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How to Design for a Developer

Time and time again, designers will tell you about the importance of having a relationship with the developer from the start of a project to the end. I’ve heard this repeated at multiple studio tours, talks, and even read about it in blogs like this one from InVision: Why You Should Design to Develop. Developers aren’t designers, and designers aren’t necessarily developers. It’s important to have that communication right away in order to end up with the best design.

I can speak from experience here (at least a little). Last year at an internship, I had the opportunity to re-design a couple of websites for the company I worked at. I can remember having multiple meetings with the design team and developers. We would show the wireframes up on a large screen, and sync it to our phones via Sketch. We would discuss some of the potential issues with content structure, navigation etc. And I learned a ton from these meetings! While the other designers might have some more “designy” advice, the developers had a ton of insight into technical things that I wouldn’t have otherwise thought of. They can tell you if what you’re designing is even possible, and can help redirect you from spending too much time on something if it isn’t going to work.

Developers save you time.


Well these meetings continued throughout the process, and each time I would come back with a page of notes and changes to make. And the thing was, these meetings never took that much time. In fact, it was probably one of the best uses of our time. (Not to mention how excited the new design made everyone by the end of the meeting). It kept everyone informed and on track throughout the entire project.

And if you’re really good about sharing your ideas with your developers, your designs can reach the next level. I’ve recently learned about some tools that can help with this.


You’ve probably used this, or at least have heard of it by now. Every design studio I’ve toured used this tool, and it is a great one. InVision allows you to demo your design by showing a clickable walk-through. It also allows other people (developers, designers, clients) to comment on specific aspects of your design.


This is a new one I just discovered. Flinto is an app that syncs with Sketch (yay) and allows you to create simple page and content animations. The interface looks just like Sketch and is a lot easier to maneuver than Adobe’s AfterEffects (although that is also a good tool to learn).


Similar to Flinto, but from what I understand, is better with fewer screens and more extensive animation. It uses a timeline similar to AfterEffects, but the interface is still simplified to look like Sketch. (See here to read more about the difference between Flinto and Principle).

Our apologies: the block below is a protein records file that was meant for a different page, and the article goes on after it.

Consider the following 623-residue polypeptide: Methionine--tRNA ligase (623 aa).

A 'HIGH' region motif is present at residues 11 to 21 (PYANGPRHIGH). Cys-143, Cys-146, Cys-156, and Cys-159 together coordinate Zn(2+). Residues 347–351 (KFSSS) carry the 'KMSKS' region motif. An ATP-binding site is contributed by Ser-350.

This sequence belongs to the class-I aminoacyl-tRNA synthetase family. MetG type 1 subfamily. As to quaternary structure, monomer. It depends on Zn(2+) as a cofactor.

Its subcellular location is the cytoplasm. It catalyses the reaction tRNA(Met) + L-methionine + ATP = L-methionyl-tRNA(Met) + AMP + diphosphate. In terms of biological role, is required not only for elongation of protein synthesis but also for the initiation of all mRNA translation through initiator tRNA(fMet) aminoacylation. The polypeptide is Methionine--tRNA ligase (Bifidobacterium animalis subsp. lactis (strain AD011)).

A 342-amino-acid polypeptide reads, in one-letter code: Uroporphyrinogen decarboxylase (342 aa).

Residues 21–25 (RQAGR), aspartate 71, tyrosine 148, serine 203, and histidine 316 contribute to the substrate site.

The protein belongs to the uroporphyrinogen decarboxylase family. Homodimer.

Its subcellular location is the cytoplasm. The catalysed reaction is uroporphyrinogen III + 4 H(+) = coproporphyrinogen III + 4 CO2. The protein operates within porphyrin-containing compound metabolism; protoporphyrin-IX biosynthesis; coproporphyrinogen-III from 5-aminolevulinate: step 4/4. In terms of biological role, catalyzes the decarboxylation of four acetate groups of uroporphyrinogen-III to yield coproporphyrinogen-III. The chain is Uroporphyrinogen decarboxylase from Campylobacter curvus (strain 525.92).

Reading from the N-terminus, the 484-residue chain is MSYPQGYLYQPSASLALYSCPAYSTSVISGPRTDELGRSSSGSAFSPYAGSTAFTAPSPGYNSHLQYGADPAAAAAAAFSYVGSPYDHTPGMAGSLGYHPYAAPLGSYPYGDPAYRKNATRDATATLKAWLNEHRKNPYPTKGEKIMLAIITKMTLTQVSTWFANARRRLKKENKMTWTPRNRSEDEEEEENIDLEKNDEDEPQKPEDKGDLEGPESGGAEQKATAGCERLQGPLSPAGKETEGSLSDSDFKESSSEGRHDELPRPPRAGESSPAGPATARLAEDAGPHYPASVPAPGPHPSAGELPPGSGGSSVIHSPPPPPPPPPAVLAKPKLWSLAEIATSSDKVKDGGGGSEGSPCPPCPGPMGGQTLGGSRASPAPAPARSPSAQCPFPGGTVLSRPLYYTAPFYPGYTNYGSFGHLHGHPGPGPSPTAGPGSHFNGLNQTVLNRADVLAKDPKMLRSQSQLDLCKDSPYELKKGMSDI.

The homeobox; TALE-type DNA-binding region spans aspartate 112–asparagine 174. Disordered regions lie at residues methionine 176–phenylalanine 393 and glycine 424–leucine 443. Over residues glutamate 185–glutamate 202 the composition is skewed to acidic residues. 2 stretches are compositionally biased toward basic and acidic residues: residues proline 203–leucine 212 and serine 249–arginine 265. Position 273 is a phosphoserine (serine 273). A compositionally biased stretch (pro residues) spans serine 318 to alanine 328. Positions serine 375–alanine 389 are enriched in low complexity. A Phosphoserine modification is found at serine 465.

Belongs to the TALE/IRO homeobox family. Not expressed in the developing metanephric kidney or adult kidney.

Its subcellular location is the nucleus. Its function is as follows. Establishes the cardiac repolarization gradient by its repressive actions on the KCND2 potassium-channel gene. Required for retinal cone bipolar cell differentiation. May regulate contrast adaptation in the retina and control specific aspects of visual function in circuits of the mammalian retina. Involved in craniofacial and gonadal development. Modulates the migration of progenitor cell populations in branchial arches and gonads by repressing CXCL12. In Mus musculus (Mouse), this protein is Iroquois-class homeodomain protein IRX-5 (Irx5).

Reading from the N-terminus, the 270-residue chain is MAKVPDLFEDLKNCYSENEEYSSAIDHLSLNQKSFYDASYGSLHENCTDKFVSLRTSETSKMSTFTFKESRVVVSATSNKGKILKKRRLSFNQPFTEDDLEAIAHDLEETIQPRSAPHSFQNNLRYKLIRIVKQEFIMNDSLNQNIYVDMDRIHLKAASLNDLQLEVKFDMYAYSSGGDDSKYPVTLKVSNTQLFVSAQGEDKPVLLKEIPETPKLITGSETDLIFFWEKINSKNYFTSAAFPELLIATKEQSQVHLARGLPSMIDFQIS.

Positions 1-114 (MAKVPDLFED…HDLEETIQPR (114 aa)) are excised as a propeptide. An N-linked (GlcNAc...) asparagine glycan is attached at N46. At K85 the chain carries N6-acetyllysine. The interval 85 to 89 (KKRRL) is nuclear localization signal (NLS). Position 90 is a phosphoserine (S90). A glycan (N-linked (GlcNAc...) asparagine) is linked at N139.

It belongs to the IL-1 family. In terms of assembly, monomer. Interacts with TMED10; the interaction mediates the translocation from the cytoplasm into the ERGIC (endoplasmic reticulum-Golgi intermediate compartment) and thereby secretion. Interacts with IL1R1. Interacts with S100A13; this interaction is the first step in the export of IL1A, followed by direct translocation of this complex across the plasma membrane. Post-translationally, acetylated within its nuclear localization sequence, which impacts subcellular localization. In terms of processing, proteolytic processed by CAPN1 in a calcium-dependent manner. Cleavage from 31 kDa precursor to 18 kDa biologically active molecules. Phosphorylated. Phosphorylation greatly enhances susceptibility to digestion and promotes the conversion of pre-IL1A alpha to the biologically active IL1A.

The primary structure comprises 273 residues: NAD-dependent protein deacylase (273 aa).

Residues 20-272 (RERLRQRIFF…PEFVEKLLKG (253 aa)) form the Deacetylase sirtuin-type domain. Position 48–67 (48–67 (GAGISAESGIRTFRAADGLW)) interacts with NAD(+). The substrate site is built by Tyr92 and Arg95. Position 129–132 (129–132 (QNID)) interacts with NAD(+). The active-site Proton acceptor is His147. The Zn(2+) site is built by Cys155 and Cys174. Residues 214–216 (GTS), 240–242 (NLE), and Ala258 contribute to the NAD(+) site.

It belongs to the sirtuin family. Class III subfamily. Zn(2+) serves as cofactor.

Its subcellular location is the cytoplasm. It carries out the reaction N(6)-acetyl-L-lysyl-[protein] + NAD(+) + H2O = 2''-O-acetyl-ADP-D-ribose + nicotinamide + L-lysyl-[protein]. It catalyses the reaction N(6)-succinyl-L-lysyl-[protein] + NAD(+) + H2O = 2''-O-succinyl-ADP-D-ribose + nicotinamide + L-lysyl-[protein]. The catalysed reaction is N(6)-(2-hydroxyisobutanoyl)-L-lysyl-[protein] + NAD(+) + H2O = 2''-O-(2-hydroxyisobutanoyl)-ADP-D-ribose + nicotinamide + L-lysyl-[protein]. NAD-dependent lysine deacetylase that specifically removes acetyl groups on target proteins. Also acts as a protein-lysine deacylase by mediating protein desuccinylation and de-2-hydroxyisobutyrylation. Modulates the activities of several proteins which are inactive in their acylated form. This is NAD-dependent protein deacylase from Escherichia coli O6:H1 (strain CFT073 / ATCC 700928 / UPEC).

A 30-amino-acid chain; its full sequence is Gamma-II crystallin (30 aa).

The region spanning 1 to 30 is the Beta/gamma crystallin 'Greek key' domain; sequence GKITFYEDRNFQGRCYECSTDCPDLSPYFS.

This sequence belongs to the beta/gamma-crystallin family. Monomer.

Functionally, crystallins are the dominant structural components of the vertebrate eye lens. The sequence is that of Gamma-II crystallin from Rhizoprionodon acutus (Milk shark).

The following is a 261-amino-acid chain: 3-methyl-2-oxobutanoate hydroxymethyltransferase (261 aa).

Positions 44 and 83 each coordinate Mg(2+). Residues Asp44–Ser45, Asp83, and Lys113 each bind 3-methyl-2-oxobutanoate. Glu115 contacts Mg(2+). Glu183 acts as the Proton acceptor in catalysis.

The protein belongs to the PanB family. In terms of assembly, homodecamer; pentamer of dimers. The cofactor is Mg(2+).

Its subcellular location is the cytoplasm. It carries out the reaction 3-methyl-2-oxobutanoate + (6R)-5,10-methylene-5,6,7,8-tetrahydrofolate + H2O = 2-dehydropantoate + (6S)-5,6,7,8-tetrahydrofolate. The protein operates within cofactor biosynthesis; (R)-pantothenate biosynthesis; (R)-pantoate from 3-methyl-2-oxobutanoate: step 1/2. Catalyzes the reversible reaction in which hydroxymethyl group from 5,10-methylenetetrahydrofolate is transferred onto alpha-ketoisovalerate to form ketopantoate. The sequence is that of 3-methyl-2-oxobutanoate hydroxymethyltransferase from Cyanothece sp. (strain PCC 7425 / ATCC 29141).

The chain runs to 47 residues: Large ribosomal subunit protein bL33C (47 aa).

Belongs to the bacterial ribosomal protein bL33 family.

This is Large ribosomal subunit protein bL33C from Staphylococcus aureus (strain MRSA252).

I haven’t used this one yet, but it is basically a red lining tool to pass off to your developer. It can show you dimensions of elements and distance between them to create (as they say) a pixel-perfect design. And yes, it does sync with Sketch.

All of these apps can help you communicate your idea better to the developer, and, in the end, create a better looking design.

Happy Creating (and developing!) 🙂


How May I Help You?

Help. That four letter word that everyone is too afraid to say. Yet, it’s one of the four letter words that we need to say, and in UX design, it can be hard to get it. An article from A List Apart titled, “I Don’t Need Help” by Neha Singh explains this topic in depth. She describes the variety of places that help is often needed for users: in a form, defining icons, new features etc etc. Face it, we’ve all experienced that newly downloaded app with those weird icons floating at the bottom. Unless you have time to do some deep exploring into every corner of the app, you’ll probably be franticly tapping icons until you find what you’re looking for.

With this lack of usability also comes relearning. If something isn’t clear enough the first time, chances are you won’t remember what it means the second time either. Digital designer, Thomas Byttebier, wrote a list of times where icons have failed to be clear enough in his article, “The Best Icon is a Text Label.” One of my favorites is the Apple mail icon. I always find myself forgetting which icon means compose, and apparently I’m not the only one either. And if we’re being real honest, I still have no idea what that little envelope does.

It is true, lack of labels and help buttons can confuse and frustrate users. But what can also frustrate users is too much help. (I’m looking at you, 1997 Microsoft paperclip!) You know, those extensive 8 step tutorials that guide you through every possible scenario right when you first open an app. No one reads those! I’ll figure it out myself! There really is a fine line between assuming the user knows something and also assuming the user knows nothing. 

As the article from Singh describes it,

“Instructions offered in a non-intrusive manner can enhance an experience.”

She gives the example of the super cute and charming, Slackbot. Send this little bot a direct message and he’ll answer any questions you may have in a human-centered voice. How cute is that?

I’ve also seen little pop-ups on apps like Instagram and Twitter that give you some “Did You Know” insights about their latest updates. The pop-ups aren’t intrusive, and aren’t meant to block your entire view of the screen. Heck, even Siri does a nice job of showing you things you could ask her. The suggestions don’t show up until your actually talking to Siri herself. They have also given me insights into what kind capabilities Siri actually has, and aren’t always something I could think of on my own. Now I ask her these things all the time!

Ok so maybe asking for help isn’t so bad…in fact, with a little bit of thoughtfulness, UX help can actually be kinda enjoyable (kinda). In fact, I think that this type of design is too often overlooked, when it could actually be a great opportunity to make what seems to be a boring objective, into a pleasant and memorable experience for the user. Don’t make the user be afraid to ask for help, instead give them an opportunity to learn more. This type of thinking goes straight back to the company as well: the more the user can learn about your product, the more they will want to use it, and the better they will remember it. Don’t make things too confusing or difficult to learn, but give them an experience that makes them want to learn.